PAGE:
A novel bias correction methodology for climate impact simulations
- 1Max Planck Institute for Biogeochemistry, Hans-Knöll-Str. 10, 07745 Jena, Germany
- 2Institute for Atmospheric and Climate Science, ETH Zürich, Rämistr. 101, 8075 Zürich, Switzerland
- 3Environmental Change Institute, University of Oxford, South Parks Road, Oxford OX1 3QY, UK
- 4Potsdam Institute for Climate Impact Research, Telegrafenberg, 14473 Potsdam, Germany
- 5German Centre for Integrative Biodiversity Research (iDiv), Halle-Jena-Leipzig, Deutscher Platz 5E, 04103 Leipzig, Germany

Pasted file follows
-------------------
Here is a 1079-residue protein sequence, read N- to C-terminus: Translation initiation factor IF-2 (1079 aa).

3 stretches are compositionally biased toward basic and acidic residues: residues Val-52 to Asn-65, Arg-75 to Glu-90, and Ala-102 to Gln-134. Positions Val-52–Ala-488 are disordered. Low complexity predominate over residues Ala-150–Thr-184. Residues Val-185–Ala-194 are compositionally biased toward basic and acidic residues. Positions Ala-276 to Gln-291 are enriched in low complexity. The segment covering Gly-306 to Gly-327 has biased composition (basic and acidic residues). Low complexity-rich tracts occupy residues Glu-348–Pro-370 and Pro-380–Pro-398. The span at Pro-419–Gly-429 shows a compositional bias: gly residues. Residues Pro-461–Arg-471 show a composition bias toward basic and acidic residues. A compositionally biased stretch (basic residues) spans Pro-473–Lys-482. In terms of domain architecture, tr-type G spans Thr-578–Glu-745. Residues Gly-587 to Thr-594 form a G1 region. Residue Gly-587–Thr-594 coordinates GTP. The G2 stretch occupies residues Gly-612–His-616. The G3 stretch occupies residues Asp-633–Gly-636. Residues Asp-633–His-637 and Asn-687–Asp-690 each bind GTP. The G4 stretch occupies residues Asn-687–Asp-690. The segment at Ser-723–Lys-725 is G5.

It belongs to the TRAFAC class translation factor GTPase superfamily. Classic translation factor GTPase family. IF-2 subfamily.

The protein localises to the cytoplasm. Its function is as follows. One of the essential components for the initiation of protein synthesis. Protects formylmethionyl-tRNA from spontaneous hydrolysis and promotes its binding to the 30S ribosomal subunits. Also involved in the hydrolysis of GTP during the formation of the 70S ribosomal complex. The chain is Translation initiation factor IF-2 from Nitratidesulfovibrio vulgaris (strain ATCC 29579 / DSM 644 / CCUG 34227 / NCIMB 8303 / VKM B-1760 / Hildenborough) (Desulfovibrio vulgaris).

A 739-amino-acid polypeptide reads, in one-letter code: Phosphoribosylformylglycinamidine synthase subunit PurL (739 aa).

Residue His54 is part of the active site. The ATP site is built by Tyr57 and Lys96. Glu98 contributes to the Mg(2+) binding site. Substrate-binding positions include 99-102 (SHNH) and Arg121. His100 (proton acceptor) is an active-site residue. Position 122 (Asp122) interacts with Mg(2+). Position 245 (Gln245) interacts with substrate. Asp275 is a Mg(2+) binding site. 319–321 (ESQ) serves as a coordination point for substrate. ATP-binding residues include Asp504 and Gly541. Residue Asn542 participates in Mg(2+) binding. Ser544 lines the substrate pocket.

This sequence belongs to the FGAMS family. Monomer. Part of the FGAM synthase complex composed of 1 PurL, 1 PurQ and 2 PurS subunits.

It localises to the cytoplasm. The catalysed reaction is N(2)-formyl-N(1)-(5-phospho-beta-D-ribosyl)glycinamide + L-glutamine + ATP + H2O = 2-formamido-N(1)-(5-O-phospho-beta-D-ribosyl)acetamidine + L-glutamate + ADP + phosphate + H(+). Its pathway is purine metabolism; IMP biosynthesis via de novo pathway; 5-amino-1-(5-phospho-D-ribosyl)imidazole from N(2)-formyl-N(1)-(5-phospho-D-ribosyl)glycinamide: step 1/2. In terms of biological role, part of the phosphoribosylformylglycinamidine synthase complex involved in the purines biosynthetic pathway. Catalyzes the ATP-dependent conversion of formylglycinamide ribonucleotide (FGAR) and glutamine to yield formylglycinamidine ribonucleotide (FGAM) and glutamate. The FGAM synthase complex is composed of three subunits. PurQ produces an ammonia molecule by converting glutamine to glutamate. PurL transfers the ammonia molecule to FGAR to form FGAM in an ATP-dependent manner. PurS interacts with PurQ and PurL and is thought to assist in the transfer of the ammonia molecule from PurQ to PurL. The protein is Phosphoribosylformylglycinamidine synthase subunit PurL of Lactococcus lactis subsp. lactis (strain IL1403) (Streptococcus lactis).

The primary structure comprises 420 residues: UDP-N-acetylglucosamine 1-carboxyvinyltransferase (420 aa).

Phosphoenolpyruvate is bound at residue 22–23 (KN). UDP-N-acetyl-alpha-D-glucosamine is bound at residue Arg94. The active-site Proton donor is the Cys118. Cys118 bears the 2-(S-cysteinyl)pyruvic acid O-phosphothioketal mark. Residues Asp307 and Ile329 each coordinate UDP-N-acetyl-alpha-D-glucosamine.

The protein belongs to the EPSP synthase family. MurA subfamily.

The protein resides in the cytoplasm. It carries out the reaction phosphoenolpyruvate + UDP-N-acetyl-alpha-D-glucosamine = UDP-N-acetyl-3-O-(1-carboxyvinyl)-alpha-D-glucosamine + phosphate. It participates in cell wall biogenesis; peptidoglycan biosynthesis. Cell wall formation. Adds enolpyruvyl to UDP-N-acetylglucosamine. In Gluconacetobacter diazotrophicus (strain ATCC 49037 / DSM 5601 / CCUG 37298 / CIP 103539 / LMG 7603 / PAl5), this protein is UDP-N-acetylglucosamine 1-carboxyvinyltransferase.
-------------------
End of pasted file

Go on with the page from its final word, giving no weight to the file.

Abstract. Understanding, quantifying and attributing the impacts of extreme weather and climate events in the terrestrial biosphere is crucial for societal adaptation in a changing climate. However, climate model simulations generated for this purpose typically exhibit biases in their output that hinder any straightforward assessment of impacts. To overcome this issue, various bias correction strategies are routinely used to alleviate climate model deficiencies, most of which have been criticized for physical inconsistency and the nonpreservation of the multivariate correlation structure. In this study, we introduce a novel, resampling-based bias correction scheme that fully preserves the physical consistency and multivariate correlation structure of the model output. This procedure strongly improves the representation of climatic extremes and variability in a large regional climate model ensemble (HadRM3P, climateprediction.net/weatherathome), which is illustrated for summer extremes in temperature and rainfall over Central Europe. Moreover, we simulate biosphere–atmosphere fluxes of carbon and water using a terrestrial ecosystem model (LPJmL) driven by the bias-corrected climate forcing. The resampling-based bias correction yields strongly improved statistical distributions of carbon and water fluxes, including the extremes. Our results thus highlight the importance of carefully considering statistical moments beyond the mean for climate impact simulations. In conclusion, the present study introduces an approach to alleviate climate model biases in a physically consistent way and demonstrates that this yields strongly improved simulations of climate extremes and associated impacts in the terrestrial biosphere. A wider uptake of our methodology by the climate and impact modelling community therefore seems desirable for accurately quantifying changes in past, current and future extremes.